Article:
Oceanography (OCEN 401) ‑‑ Spring Semester 2009

 

Lectures: Monday/Wednesday/Friday at 2:00‑2:50 p.m., Akeley/Lawrence Science Center 125

Text: Introduction to the World's Oceans, 10th edition, by Keith Sverdrup and Virginia Armbrust

Instructor: Dr. Timothy H. Heaton, Professor and Chair of Earth Sciences

       Office:              Science Center 201E (inside the Earth Sciences department office)

       Office hours:    Monday/Wednesday/Friday at 9:00 am to 12:00 noon or whenever available

       Office phone:   677‑6122                         E‑mail:            theaton@usd.edu

       Dept. phone:     677‑5649                         Home page:    http://www.usd.edu/esci/ocean

 

Course description: Our earth is unique in its possession of oceans. They are what give our planet its distinct look, and they are where life began. This course provides an introduction to the historical, physical, chemical, geological, and biological aspects of the oceans and their importance to the global system. There is no prerequisite, though some background in earth science or biology will be useful. The instructor realizes that many South Dakotans have never seen an ocean and will introduce the material accordingly.

 

Course requirements: The course will closely follow the textbook as outlined on the class schedule. Attendance at all lectures is expected, as is reading of the textbook assignments. The lectures will also include many visual aids. Supplementary handouts will be provided from time to time. At the beginning of the course each student is expected to learn (or review) the location of the earth's major geographical features, and maps and a globe will be available in the Earth Sciences Library (Science Center 210) to help with this. The Internet will also be used to supplement the course at times.

 

There will be three hour exams and a final exam, and the material covered on each exam is indicated on the class schedule. The study questions, problems, and terms at the end of each chapter will be useful in studying for the exams, as will the class handouts. Practice questions will be available on the course home page.

 

There will also be an open‑book, ten-question Web quiz on each text chapter. The only restriction on these quizzes is that students do their own work (no collaboration). In addition, students can receive extra credit for writing practice questions on the Web for use by other students (one question per text chapter for one point each). The quizzes and practice questions are due before we begin the subsequent chapter (e.g. Chapter 1 submissions are due before class on Jan 23rd).

 

Each student is expected to write a term paper on a topic of their choice related to oceanography. A list of possible topics and some helpful guidelines will be provided. The paper is to be written in two drafts with due dates indicated on the class schedule. The first draft is to be a completed, typed paper, and the instructor will carefully review it and offer suggestions for improvement on the second and final draft.

 

Disabilities: If you have a disability for which you are or may be requesting an accommodation, you are encouraged to contact both your instructor and the Director of the Office of Disability Services (Service Center 119, 677-6389) as early as possible in the semester.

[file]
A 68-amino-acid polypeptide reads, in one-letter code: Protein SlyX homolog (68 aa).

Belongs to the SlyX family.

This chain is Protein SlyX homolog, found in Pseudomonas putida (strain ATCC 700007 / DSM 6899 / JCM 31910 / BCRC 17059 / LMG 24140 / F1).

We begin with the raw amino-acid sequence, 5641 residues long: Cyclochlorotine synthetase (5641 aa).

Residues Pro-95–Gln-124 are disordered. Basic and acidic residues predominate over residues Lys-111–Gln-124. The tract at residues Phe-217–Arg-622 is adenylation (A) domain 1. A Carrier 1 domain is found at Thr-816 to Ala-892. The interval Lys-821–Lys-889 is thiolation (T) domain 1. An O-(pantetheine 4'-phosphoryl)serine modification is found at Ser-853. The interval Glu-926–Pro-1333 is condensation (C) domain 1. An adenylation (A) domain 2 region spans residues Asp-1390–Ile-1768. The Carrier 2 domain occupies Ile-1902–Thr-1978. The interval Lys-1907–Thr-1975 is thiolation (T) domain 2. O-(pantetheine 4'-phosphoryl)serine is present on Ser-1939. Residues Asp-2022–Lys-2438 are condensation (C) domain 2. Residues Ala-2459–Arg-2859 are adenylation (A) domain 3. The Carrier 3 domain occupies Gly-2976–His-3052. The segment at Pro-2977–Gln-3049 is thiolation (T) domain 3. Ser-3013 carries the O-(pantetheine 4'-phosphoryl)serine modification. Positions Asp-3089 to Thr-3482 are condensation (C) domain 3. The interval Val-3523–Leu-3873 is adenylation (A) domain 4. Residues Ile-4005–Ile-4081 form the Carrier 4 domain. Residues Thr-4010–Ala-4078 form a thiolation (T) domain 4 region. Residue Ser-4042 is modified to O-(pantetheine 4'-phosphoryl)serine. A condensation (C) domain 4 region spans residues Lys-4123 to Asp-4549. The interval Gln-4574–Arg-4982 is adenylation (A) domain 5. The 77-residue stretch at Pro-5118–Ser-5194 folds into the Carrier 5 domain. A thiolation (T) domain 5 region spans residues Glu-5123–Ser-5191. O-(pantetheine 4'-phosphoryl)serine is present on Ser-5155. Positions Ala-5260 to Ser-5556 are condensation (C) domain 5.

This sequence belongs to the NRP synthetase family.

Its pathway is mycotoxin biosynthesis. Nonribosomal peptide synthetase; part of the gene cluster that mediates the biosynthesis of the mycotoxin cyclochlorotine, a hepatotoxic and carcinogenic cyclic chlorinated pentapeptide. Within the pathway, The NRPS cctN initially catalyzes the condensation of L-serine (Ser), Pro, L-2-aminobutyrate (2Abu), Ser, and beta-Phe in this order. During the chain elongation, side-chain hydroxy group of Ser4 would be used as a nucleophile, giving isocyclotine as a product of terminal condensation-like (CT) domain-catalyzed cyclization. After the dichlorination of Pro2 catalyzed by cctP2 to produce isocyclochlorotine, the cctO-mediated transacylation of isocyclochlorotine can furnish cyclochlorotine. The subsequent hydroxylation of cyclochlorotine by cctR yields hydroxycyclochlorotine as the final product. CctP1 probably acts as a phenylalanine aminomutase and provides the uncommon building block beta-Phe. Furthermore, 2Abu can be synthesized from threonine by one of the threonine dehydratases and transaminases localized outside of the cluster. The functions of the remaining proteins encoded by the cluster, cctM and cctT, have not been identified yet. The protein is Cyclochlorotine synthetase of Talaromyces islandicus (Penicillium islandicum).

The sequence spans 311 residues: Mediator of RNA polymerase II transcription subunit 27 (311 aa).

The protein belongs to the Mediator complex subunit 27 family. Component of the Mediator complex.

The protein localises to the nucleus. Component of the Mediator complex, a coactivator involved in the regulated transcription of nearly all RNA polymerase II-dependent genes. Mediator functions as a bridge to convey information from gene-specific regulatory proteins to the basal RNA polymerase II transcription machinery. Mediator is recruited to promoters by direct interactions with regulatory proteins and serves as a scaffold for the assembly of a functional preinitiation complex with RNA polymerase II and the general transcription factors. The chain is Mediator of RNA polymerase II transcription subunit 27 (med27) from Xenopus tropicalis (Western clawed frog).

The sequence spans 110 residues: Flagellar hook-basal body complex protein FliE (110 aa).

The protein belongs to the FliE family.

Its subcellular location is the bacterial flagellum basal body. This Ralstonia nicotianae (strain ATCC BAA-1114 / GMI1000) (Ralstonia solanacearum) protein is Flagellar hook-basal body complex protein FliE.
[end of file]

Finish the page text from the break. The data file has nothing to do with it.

Oceanography (OCEN 401) ‑‑ Spring Semester 2009

                                                                  Class Schedule

 

Fri.

Jan. 16

Chapter 1: The History of Oceanography

Mon.

Jan. 19

*** Martin Luther King Holiday (no class ***

Wed.

Jan. 21

Chapter 1

Fri.

Jan. 23

Chapter 2: The Water Planet

Mon.

Jan. 26

Chapter 2

Wed.

Jan. 28

Chapter 3: Plate Tectonics

Fri.

Jan. 30

Chapter 3

Mon.

Feb. 2

Chapter 4: The Sea Floor and its sediments

Wed.

Feb. 4

Chapter 4

Fri.

Feb. 6

Chapter 5: The Physical Properties of Water

Mon.

Feb. 9

Chapter 5

Wed.

Feb. 11

 First Hour Exam (Chapters 1‑5, Geographic Features)

Fri.

Feb. 13

Chapter 6: The Chemistry of Seawater

Mon.

Feb. 16

*** President's Day Holiday (no class) ***

Wed.

Feb. 18

Chapter 6

Fri.

Feb. 20

Chapter 7: The Structure and Motion of the Atmosphere

Mon.

Feb. 23

Chapter 7

Wed.

Feb. 25

Chapter 8: Circulation and Ocean Structure

Fri.

Feb. 27

Chapter 8

Mon.

Mar. 2

Chapter 9: The Surface Currents

Wed.

Mar. 4

Chapter 9

Fri.

Mar. 6

Chapter 10: The Waves

 

Mar. 9-13

*** Spring Break (no class) ***

Mon.

Mar. 16

Chapter 10

Wed.

Mar. 18

Second Hour Exam (Chapters 6‑10, Geographic Features)

Fri.

Mar. 20

Chapter 11: The Tides

Mon.

Mar. 23

Chapter 11

Wed.

Mar. 25

Chapter 12: Coasts, Beaches, and Estuaries; Paper Topics Due

Fri.

Mar. 27

Chapter 12

Mon.

Mar. 30

Chapter 13: Environmental Issues and Concerns

Wed.

Apr. 1

Chapter 13

Fri.

Apr. 3

Chapter 14: The Living Ocean

Mon.

Apr. 6

Chapter 14

Wed.

Apr. 8

The History of Life in the Oceans; Term Paper First Drafts Due

 

Apr. 10-13

*** Easter Break (no class) ***

Wed.

Apr. 15

Chapter 15: Production and Life

Fri.

Apr. 17

Chapter 15

Mon.

Apr. 20

Third Hour Exam (Chapters 11‑15, Supplemental lecture, Geographic Features)

Wed.

Apr. 22

Chapter 16: The Plankton: Drifters of the Open Ocean

Fri.

Apr. 24

Chapter 17: The Nekton: Free Swimmers of the Sea

Mon.

Apr. 27

Chapter 17

Wed.

Apr. 29

Chapter 18: The Benthos: Dwellers of the Seafloor

Fri.

May 1

Chapter 18; Term Paper Final Drafts Due

Wed.

May 6

Final Exam 12:30‑2:30 pm (Text, Supplemental lecture, Geographic Features)